Thick as mud, yet as crystal clear as a super moon on a cloudless night, Snowchild releases Age of Change in a haze of fuzzed out psychedelic doom rock. The cast includes some of Wichita’s most prized rock and roll experimenters: Larry Donaldson, Chad Duncan and Dustin Roberts.
When you see them live (heavily encouraged), Dustin will be mostly on guitars, Larry will likely be singing and playing bass with a bit of synthesizer and Chad will be on drums. However, these guys are not limited to just those instruments. I’m sure there was a fair amount of instrument swapping during the process of recording this four song, so called, Age of Change.
Hitting play and hearing the opening song, which the EP is named after, is like being hit by a fuzz avalanche. Thick and inescapable, it is easy to get swept up in this down-tempo sludge-fest. Heavy doesn’t begin to describe Snowchild but the immoveable object/riff does. "Age of Change", the song, comes in over 9 minutes and it even spans a few different tempos. Churning and evolving, the song erupts at the end, sending audio tracers into an appropriately patient and equally weighty epic song breakdown.
"Born in Flames" has an unexpected start. Beginning with tame drums and a Fender Rhodes electric piano lick, ala The Doors, it continues to build over the next almost ten minutes. An extended guitar solo consumes the opening two minutes before Donaldson’s signature howling vocal melodies seem to emerge from a misty horizon. Snowchild makes for an easy Black Sabbath reference. But, if you’re going to pursue creating music in this genre, it would be a mistake to not reference those who conceived it’s origins. And no, this is not replication. Snowchild is building and expanding on the idea.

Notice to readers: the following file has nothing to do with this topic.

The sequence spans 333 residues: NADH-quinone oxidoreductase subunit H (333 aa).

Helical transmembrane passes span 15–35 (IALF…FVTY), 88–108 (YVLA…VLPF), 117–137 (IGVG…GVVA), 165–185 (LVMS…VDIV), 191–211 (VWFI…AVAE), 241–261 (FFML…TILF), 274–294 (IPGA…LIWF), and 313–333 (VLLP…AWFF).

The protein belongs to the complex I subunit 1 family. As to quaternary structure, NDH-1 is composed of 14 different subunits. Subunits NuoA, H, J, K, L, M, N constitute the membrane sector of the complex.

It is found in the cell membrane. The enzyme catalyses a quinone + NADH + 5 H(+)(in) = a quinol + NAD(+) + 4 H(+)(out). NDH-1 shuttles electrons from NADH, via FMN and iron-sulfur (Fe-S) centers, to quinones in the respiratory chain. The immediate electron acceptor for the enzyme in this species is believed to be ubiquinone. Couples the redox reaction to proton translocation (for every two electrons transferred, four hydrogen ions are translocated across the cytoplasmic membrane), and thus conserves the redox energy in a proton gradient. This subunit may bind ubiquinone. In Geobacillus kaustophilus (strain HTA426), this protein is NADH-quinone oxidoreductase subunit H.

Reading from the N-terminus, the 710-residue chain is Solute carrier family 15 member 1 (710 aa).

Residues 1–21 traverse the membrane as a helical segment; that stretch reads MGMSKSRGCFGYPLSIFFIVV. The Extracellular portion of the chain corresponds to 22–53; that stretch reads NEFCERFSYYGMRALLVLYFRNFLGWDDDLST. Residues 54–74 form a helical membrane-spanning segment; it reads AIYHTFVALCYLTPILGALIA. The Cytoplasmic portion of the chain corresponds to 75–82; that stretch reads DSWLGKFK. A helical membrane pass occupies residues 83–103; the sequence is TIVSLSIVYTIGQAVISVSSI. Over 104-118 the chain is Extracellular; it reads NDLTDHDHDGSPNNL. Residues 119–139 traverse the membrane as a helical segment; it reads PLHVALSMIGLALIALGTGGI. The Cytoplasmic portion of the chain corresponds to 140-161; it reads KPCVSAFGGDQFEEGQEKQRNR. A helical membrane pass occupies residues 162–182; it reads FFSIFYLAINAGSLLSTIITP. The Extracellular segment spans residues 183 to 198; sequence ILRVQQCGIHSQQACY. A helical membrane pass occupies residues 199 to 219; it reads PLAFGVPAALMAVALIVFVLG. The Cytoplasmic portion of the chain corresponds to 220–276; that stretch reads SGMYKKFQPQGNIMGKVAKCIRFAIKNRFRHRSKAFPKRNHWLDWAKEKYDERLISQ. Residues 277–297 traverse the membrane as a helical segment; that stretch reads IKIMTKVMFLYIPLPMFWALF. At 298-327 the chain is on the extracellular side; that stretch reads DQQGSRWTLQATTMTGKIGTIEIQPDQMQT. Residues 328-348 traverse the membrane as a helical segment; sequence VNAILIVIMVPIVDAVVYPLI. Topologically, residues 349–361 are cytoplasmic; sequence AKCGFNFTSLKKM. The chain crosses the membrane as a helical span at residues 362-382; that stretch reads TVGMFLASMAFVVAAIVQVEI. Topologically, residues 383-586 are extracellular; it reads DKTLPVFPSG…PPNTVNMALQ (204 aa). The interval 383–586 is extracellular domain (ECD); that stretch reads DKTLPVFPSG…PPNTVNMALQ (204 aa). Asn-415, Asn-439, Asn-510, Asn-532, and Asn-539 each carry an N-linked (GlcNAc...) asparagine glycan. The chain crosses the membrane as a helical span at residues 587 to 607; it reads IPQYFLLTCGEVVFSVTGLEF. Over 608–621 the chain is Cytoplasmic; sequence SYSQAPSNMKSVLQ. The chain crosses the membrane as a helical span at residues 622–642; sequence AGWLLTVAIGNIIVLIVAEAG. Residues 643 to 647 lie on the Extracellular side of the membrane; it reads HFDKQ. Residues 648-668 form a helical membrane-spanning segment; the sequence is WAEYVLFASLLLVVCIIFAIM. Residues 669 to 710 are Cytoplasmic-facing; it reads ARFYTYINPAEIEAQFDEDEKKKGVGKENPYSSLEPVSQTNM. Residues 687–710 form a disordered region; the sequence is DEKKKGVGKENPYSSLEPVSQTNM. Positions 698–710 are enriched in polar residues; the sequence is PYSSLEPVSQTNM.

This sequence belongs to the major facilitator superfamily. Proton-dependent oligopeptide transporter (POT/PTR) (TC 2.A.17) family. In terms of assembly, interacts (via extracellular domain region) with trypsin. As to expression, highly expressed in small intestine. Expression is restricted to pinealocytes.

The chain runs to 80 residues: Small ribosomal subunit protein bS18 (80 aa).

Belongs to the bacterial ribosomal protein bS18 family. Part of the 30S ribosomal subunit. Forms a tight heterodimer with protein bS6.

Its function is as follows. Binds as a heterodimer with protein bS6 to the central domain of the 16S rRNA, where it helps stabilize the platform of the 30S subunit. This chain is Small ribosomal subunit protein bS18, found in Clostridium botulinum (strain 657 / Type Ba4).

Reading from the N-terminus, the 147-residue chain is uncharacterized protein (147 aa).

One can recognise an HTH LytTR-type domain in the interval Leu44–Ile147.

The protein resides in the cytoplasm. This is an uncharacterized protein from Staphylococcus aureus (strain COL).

On the subject of expanding, Roberts has championed the use of augmenting the electric guitar sound as much as possible. Age of Change brings your ears directly into the experiment, sounding more complete now than ever. Not to be outdone, Donaldson opens "Kings of Koch" with a dynamically-filtered bass solo. Then, at around the one minute mark, the rest of the band punches a hole through it. These riffs are like mountains, cut only by the constant pounding of a river—or in this case, Chad Duncan’s relentless drum pummeling. Few will appreciate the patience needed to be this steady at this tempo. Less wise men would fall to the temptation of filling space where Duncan’s minimal approach anchors the barge.
The imagery that Snowchild conjures up isn’t too far from what some of the lyrics suggest, but it may be a little closer to home than you expect. A few lines from "Kings of Koch": “I’ve seen your truth and I know your kind, serpent's kiss and a prophet's rhyme.” Followed by, “Choke the world with a fist vengeance from the ivory towers of the plains." One could make the connection about the Koch Industries offices towering from amidst the Wichita landscape. Couple that with the closing line, “Trade today for the promise of an easy future, and don’t be surprised when your darkest dreams come to rise”, and you have a rich bed of political and lifestyle commentary.
For those of you waiting for synth, the song "Boudica" does not disappoint. Coming in at over 16 minutes long, this is a journey you may need to prepare for. Spanning what feels like the uncharted cosmic territory of primordial man, the opening three minutes give way to the weight, and this train starts on the journey of a lifetime. "Boudica's" reach is dense yet easy to follow, but the real trip doesn’t start until after eight minutes. Then the blotter starts to kick in. Words won’t do it justice—trust me. Put on your shades and walk into the sunset, but beware the night—the Age of Change is upon us.